Spend one-and-a-half days at a Founders Forum event and it’s impossible not to get infected by the techie-enthusiast bug. The day after last week’s big get-together I found myself beginning a Bob the Builder story with my two-year-old: “It was a busy time in Silicon Valley.”*
The Financial Times is media partner with the event, and this year sponsored two prizes. Founder of the year was won by Ikka Paananen, chief executive and co-founder of Supercell, the Finnish gaming company behind Clash of the Clans and Hay Day, while Eben Upon, founder of Raspberry Pi, the credit card-sized microcomputer, was awarded the One to Watch prize. Read more
The western image of Chinese higher education is of relentless self-improvement and of hundreds of thousands of students graduating from universities with degrees in science and engineering. From China’s perspective, it looks a little different.
The slowing of growth and the fact that most new job creation is now taking place in the private sector, rather than in the public sector and state-owned enterprises, has led to a glut of new graduates. The unemployment rate among 21 to 25-years olds is now highest for university graduates.
But some Chinese analysts think it is not simply a demand problem – there is also a supply issue. Victor Yuan, chairman of Horizon Research, a Shanghai-based research group, argues that many universities are offering poor quality vocational education. Read more
“Fashionable management school theory appears to have lent undeserved credibility to some chaotic systems.”
This line leapt out from the 571-page UK parliamentary review of banking published on Wednesday. It’s in the conclusion to the passage criticising the way in which banks applied the “three lines of defence” risk control framework – line managers, risk controllers and compliance staff, and internal audit. Read more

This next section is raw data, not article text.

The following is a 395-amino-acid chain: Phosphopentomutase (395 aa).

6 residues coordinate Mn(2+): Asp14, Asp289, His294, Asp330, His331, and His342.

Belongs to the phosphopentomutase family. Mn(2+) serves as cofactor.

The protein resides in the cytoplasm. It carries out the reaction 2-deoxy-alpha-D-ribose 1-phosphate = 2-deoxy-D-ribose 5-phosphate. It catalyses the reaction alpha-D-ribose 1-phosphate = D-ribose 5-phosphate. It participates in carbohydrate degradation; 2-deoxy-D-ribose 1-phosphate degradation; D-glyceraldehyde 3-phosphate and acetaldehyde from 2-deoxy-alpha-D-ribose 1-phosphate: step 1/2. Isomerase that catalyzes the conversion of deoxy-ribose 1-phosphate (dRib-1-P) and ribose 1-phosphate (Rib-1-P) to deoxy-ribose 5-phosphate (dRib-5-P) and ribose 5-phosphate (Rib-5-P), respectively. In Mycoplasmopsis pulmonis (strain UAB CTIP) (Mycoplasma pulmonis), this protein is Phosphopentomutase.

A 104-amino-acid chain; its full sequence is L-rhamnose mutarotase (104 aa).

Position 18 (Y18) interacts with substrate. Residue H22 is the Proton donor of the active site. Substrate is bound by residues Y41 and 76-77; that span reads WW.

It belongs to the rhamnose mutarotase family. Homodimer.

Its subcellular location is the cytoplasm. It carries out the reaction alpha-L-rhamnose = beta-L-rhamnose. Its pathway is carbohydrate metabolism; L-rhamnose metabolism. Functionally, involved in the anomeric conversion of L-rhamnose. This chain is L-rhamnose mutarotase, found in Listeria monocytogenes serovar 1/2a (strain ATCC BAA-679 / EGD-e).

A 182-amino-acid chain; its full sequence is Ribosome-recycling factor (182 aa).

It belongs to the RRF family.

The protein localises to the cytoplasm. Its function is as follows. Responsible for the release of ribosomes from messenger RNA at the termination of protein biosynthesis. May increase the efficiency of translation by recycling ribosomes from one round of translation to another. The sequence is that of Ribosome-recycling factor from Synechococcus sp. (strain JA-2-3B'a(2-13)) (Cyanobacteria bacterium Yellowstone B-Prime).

Being invited for tea in China sounds like the sort of hospitable gesture that visitors come to expect. For the growing arm of Chinese bloggers – and users of Sina Weibo, China’s equivalent of Twitter – it has a different connotation.
In that context, “he cha” (drink tea), means being asked to come and talk to the state security services about what you have been writing. That doesn’t mean being arrested, or even banned from Weibo permanently, but it is a shot across the bows. Read more
I once rashly asked the chief executive of a large listed enterprise if he was overpaid. “I’ve taken no holiday and spent every weekend of the past 18 months trying to rescue this company, breaking up my marriage in the process,” he responded drily. “So, no, I don’t think I’m overpaid.” Read more
You would think that an American executive who came to China in 2006 and has only made one sale since then might be feeling a little discouraged. But, as I discovered on a visit to the city of Wuhan in Hubei province, Brad Bean is not.
Since Mr Bean is trying to sell luxury yachts to billionaires – 70-to-100-metre vessels that retail for between $50m and $120m each – he thinks he is making good progress. China, after all, is not the obvious place to buy a yacht. Read more
You’re about to hear a lot more about “good banks” and “bad banks”. The report from the parliamentary banking standards commission, due on Friday, and Stephen Hester’s departure from Royal Bank of Scotland will reignite questions such as whether RBS should be split into “good” and “bad” operations (Mr Hester opposed this).
Running in parallel is a philosophical debate about how you ensure banks are “good” – in the sense of having a strong, positive purpose.
But there is also the question of whether banks that do good are always good banks. Read more